Today I revisit an intuitive technique which requires imajenation and patience. The caulk transfer. For this process, I take close-up photos of the detail portion of my existing work and blow them up on a copier. Then lay down a thick layer of clear caulk on a board, invert a copy on top of the caulk and smooth with a brayer. Let dry for days and days and days. With water and fingertips, gently rub off the copy paper. What is left is the ink from the image on a thick layer of translucence.
Now the fun part! It doesn't look like much at this time. But I place it across the room, stare at it, turn it, stare at it, turn it, stare at it...you see how much patience this requires? Sometimes I see nothing at all and have to come back several days or a week later. That's how this piece was. Then today, after a glorious session of Touch Painting (a process of creative healing, painting with hands and meditation), I came home feeling playful and clearheaded. I walked into the studio, took one look at the board, and there was a whale, smiling at me. By painting out the non essential areas and adding background, Humphrey was able to breach the waves and have a delightful afternoon of hijinks.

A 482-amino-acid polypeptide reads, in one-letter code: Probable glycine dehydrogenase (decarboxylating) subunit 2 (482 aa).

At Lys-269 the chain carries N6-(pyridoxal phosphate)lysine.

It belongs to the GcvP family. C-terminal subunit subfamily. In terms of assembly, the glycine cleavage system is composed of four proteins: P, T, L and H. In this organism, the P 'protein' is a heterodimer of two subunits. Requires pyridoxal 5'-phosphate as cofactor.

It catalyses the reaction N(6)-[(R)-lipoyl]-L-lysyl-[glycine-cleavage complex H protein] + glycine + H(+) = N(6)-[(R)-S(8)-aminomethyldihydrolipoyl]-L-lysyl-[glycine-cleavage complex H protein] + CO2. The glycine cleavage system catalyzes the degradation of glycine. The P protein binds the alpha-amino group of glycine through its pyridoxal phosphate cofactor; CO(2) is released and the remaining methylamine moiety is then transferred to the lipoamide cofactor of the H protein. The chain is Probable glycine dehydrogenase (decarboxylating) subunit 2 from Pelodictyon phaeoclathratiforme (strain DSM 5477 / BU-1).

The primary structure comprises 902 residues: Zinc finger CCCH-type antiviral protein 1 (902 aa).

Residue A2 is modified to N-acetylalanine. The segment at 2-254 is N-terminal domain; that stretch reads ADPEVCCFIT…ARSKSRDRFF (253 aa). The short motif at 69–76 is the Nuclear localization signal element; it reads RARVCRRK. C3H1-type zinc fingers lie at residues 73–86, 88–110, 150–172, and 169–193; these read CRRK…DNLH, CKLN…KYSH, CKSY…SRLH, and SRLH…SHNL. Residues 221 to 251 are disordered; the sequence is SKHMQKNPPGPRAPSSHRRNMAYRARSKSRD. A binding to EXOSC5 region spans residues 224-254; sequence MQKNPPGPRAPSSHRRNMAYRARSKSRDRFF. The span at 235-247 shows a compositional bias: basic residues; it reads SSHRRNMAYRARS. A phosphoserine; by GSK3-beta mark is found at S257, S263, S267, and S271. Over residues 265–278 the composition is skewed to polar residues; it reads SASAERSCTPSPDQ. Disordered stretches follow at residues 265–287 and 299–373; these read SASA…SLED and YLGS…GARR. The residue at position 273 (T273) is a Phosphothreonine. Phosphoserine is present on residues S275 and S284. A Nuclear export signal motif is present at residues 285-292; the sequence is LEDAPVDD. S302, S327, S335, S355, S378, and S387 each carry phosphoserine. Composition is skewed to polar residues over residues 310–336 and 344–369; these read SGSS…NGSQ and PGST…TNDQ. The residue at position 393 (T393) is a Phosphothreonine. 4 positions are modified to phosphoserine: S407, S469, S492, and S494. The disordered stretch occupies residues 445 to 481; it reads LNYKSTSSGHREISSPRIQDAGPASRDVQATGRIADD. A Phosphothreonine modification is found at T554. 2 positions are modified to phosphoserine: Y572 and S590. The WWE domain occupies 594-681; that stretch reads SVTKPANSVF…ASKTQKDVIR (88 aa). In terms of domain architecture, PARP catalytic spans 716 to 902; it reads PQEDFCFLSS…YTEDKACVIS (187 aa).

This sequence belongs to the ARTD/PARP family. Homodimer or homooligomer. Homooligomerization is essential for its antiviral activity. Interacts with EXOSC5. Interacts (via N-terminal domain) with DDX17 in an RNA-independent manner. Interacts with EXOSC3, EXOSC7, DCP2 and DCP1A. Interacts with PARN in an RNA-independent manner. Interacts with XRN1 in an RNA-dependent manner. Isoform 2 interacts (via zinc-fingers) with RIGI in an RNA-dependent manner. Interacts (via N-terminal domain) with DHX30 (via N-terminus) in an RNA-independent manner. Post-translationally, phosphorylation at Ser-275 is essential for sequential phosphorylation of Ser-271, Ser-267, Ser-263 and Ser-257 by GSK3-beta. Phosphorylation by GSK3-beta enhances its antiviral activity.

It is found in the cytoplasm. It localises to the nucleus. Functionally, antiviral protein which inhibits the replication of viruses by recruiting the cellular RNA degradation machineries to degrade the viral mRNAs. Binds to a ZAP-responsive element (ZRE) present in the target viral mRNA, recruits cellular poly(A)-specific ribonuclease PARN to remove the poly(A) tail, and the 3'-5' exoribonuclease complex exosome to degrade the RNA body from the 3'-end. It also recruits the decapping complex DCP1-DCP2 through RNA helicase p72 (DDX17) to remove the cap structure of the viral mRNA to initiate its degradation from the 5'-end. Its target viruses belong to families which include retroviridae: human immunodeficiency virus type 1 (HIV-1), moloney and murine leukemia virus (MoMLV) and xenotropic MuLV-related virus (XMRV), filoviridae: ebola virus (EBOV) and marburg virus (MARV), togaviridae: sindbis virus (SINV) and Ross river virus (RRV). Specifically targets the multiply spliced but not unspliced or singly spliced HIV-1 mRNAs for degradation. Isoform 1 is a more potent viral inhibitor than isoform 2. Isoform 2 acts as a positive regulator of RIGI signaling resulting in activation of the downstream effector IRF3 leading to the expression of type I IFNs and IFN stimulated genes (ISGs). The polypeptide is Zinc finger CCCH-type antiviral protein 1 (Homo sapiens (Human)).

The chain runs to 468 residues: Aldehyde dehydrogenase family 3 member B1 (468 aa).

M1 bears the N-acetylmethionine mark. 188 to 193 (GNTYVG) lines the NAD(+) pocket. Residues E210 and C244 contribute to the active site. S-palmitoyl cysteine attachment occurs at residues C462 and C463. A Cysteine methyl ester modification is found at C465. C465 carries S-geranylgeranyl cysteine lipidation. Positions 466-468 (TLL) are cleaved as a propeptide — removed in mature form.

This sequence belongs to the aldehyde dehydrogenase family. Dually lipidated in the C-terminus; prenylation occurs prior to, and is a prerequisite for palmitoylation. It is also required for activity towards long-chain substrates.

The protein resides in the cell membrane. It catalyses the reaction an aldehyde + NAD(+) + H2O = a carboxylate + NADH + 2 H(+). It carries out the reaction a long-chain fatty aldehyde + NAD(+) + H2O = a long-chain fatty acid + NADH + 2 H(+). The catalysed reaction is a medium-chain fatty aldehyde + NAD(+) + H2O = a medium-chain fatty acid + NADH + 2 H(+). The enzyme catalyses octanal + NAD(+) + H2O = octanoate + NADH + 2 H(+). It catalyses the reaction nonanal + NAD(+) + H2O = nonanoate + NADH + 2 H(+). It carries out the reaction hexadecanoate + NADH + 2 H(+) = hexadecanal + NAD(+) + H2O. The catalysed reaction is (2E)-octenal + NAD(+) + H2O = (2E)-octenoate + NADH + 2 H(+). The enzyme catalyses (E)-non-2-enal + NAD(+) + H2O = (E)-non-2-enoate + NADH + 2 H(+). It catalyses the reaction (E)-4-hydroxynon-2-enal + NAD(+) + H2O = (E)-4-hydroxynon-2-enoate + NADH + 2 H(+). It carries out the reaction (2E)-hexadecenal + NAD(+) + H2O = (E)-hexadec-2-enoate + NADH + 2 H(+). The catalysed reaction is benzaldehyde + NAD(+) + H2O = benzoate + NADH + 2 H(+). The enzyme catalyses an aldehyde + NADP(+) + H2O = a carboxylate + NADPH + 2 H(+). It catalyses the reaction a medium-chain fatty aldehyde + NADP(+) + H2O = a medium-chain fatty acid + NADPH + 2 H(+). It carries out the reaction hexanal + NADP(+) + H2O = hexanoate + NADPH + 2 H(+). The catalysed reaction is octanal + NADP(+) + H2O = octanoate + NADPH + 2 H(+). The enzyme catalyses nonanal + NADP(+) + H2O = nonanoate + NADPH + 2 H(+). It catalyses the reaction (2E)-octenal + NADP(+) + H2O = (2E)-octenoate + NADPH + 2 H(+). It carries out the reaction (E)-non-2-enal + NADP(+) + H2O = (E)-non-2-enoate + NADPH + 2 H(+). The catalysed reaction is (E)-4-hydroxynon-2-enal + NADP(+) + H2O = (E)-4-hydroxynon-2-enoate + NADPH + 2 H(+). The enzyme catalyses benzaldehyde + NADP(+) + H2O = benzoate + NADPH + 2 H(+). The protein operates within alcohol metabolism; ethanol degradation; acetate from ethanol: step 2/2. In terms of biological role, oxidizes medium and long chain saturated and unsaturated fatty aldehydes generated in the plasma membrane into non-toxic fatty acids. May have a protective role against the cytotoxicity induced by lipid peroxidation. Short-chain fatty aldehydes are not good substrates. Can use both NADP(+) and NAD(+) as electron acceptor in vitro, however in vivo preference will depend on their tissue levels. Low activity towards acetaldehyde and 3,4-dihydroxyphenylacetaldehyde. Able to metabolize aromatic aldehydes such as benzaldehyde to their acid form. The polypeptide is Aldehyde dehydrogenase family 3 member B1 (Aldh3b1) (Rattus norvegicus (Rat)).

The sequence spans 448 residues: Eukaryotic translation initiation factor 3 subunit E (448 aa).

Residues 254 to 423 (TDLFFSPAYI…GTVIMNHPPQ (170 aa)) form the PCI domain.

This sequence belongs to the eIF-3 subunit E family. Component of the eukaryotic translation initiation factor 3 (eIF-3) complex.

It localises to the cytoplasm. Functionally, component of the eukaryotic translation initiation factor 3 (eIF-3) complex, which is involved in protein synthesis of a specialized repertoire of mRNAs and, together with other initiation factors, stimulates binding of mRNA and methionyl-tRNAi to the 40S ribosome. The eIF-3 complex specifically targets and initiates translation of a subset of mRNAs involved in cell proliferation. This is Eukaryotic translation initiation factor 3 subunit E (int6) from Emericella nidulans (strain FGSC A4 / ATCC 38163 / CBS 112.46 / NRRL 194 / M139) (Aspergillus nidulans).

So of course this got me wondering...why a whale? Why today? The Inuit tradition holds the whale as the most magnificent creation the Great Spirit ever made. Their blubber teaches us how to insulate ourselves and use our creative energies conservatively, And their sensitivity to sound links them to the primal creative sounds of life...like the haunting native flute music accompanying my meditation today. And if anyone is sound sensitive, it is me! I can hear the slightest sound three rooms away, much to my annoyance. My poor husband has to use an ear trumpet to hear the t.v. if we are watching it together; that's how low I like the sound.
If whales are showing up in your life , you should examine your use of your own creativity. The whale awakens great depths of creative inspiration and adds color and depth to your outer life. Which is just how I felt after playing with paint and hands and breathing today. Lesson for Jen: take time out to play with paint and meditate. Thanks, Humphry, I needed that.
This piece is available. Currently unframed. Inquiries: firstname.lastname@example.org